++ Environmental assessments inadequate ++
Vienna, Radolfzell, February 17, 2017. In the current Enlargement Report of the European Parliament, the Parliament explicitly criticizes the Albanian government in regards to its hydropower policies. In the centre of their criticism are the hydropower projects on the Vjosa – Europe’s last big wild river. The EU parliamentarians specifically demand not to go through with these hydropower projects and instead establish a national park along the entire course of the river (see below No. 32).
Such a “Wild River National Park” would be the first in Europe and would not only preserve the life line Vjosa but also provide economic prospects to local communities. The mayors of the region have previously already advocated for the establishment of a national park and against the construction of dams.
The report produced under the direction of the German parliamentarian Knut Fleckenstein also calls for adjusting the quality of environmental assessments to EU standards (see below No. 31). Such assessments are frequently of poor quality in Albania. Particularly the impacts of hydropower plants – so the report – are commonly not being surveyed or misrepresented.
This is particularly true for the hydropower project “Poçem”, which is planned to be constructed on the Vjosa river. The Environmental Impact Assessment provided by the Turkish investor is a farce. 60% of the text was simply copy-pasted word-for-word from other projects. The impacts on affected species were not dealt with at all. Nevertheless, the project was approved.
“We filed a law suit against this project with the court in Tirana. This EU report is of help for us and supports the local communities”, says Ulrich Eichelmann, coordinator of the “Save the Blue Heart of Europe” campaign at Riverwatch.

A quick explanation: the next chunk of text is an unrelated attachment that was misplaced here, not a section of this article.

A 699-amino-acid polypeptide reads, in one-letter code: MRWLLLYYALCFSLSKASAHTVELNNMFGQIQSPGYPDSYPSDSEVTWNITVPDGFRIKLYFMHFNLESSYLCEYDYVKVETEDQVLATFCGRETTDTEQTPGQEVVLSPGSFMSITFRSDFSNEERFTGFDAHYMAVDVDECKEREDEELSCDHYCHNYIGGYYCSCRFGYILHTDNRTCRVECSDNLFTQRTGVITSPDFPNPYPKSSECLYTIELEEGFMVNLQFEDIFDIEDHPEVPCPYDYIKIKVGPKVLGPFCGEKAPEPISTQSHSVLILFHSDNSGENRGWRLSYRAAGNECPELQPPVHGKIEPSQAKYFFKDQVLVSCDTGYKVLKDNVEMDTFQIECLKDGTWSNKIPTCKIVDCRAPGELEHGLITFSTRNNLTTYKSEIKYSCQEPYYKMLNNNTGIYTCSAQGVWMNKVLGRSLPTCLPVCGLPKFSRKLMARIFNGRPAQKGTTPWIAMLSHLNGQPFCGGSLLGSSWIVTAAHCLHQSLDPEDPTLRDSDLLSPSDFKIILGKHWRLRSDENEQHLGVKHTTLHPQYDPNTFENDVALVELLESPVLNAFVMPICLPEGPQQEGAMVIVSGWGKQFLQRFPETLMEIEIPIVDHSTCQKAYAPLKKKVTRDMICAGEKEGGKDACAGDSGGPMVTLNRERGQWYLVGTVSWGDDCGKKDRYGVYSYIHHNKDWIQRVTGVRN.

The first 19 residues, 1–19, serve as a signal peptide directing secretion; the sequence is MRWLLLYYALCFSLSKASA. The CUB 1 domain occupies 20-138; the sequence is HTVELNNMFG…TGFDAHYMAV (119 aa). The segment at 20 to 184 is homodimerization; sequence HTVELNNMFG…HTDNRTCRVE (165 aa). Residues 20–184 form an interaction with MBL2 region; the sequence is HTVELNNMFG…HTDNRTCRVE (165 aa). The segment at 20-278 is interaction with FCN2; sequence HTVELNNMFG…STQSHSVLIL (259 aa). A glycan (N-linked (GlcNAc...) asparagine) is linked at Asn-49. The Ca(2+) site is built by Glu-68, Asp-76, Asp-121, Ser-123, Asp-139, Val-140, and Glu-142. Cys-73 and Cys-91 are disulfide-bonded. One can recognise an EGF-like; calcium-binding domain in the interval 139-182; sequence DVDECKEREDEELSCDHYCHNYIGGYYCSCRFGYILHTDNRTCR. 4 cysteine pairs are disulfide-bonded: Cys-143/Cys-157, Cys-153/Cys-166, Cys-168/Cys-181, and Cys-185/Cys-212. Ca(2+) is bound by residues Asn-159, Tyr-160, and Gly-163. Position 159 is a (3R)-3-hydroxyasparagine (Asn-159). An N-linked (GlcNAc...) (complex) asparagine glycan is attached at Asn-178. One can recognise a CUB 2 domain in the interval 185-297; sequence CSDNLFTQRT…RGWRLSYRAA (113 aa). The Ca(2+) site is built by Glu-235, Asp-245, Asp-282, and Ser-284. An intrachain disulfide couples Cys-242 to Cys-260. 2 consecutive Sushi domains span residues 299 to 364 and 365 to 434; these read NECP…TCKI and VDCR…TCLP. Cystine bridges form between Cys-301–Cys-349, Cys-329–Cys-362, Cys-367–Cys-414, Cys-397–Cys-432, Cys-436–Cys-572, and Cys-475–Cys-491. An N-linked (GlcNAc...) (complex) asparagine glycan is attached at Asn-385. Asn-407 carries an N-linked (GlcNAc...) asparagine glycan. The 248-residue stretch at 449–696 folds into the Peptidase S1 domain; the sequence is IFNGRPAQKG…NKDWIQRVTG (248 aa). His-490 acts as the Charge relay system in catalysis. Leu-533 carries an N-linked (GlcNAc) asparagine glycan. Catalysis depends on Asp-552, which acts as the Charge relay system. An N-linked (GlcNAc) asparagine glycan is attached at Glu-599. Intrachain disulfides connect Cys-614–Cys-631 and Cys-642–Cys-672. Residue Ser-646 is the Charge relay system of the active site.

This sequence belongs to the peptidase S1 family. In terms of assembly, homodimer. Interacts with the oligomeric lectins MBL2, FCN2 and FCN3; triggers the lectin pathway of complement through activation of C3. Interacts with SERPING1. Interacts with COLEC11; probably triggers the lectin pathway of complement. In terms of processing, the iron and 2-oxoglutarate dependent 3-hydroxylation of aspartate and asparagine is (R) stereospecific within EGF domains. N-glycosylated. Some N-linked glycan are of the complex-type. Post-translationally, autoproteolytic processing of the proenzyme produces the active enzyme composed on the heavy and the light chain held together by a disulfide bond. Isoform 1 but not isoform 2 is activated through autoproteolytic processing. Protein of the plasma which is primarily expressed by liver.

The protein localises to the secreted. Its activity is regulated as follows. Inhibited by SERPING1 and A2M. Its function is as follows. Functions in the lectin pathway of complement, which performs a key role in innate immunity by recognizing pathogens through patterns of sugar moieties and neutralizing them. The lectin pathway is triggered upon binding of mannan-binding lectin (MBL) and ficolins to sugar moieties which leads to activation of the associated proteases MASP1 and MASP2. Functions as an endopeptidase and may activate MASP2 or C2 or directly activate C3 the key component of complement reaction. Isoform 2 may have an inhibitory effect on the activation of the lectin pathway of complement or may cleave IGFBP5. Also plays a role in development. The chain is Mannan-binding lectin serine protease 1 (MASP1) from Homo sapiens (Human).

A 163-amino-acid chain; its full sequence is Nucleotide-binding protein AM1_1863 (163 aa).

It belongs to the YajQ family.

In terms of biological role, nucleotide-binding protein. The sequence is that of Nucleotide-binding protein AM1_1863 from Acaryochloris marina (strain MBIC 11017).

31. Notes with concern the limited nature of the administrative capacities for enforcement of environmental law, as well as the poor waste management and water management, often resulting in environmental crime that threatens Albania’s economic resources and constitutes a barrier to a resource-efficient economy; underlines the need to improve the quality of environmental impact assessments, as well as to guarantee public participation and consultation of civil society in relevant projects; stresses the crucial importance of meeting climate change objectives without negatively impacting on biodiversity, the landscape, water resources, flora and fauna, and affected local populations; is deeply concerned about the fact that, according to the Commission, 44 of 71 hydropower plant projects are under construction in protected areas;
32. Highlights that the environmental impact of hydropower plants is often not properly assessed to ensure compliance with international standards and relevant EU nature legislation; advises the government to consider the establishment of a Vjosa National Park along the whole length of the river and to abandon plans for new hydropower plants along the Vjosa river and its tributaries; urges further alignment with EU legislation in the field of energy, particularly on the adoption of a national energy strategy, in order to increase energy independence and efficiency; welcomes the 2015-2020 national action plan for renewable energy sources (RESs);
The Vjosa is the last big wild river in Europe outside Russia. Entirely unobstructed, she flows through inaccessible gorges and sections with enormous gravel banks and islands on her course of almost 270 kilometers from the Pindus Mountains to the Adriatic Sea. The Albanian government under Prime Minister Edi Rama is currently about to have a Turkish company construct a hydropower project within the ecologically most valuable stretch of the Vjosa.
The campaign “Save the Blue Heart of Europe” aims to protect the most valuable rivers in the Balkans. The campaign is coordinated by the NGOs Riverwatch and EuroNatur and carried out together with partner organisations in the Balkan countries.